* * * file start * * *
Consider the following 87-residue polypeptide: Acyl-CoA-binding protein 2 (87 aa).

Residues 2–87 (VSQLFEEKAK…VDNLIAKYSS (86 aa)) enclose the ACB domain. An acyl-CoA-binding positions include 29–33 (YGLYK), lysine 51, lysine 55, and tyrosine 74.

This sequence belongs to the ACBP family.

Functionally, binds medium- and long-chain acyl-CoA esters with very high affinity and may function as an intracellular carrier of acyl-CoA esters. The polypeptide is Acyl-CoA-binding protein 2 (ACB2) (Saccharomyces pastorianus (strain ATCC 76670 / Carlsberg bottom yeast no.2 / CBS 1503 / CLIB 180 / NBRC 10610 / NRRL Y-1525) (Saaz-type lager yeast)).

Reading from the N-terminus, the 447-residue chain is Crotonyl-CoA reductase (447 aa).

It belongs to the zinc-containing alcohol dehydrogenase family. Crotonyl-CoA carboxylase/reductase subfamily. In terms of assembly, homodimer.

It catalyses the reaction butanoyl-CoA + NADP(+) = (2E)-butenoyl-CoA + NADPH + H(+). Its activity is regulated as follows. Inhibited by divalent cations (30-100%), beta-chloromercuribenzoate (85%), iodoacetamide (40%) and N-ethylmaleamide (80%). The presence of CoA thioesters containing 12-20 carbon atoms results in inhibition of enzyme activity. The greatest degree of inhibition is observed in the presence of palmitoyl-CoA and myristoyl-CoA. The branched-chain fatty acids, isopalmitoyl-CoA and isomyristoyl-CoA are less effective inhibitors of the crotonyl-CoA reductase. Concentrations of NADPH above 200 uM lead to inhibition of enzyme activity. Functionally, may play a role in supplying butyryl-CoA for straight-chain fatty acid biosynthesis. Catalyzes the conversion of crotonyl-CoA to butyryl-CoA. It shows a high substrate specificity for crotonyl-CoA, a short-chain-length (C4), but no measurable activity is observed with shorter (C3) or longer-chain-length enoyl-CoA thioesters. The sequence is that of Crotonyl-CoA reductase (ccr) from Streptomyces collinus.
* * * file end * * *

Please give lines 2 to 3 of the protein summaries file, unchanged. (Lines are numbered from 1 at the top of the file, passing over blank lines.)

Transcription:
Residues 2–87 (VSQLFEEKAK…VDNLIAKYSS (86 aa)) enclose the ACB domain. An acyl-CoA-binding positions include 29–33 (YGLYK), lysine 51, lysine 55, and tyrosine 74.

This sequence belongs to the ACBP family.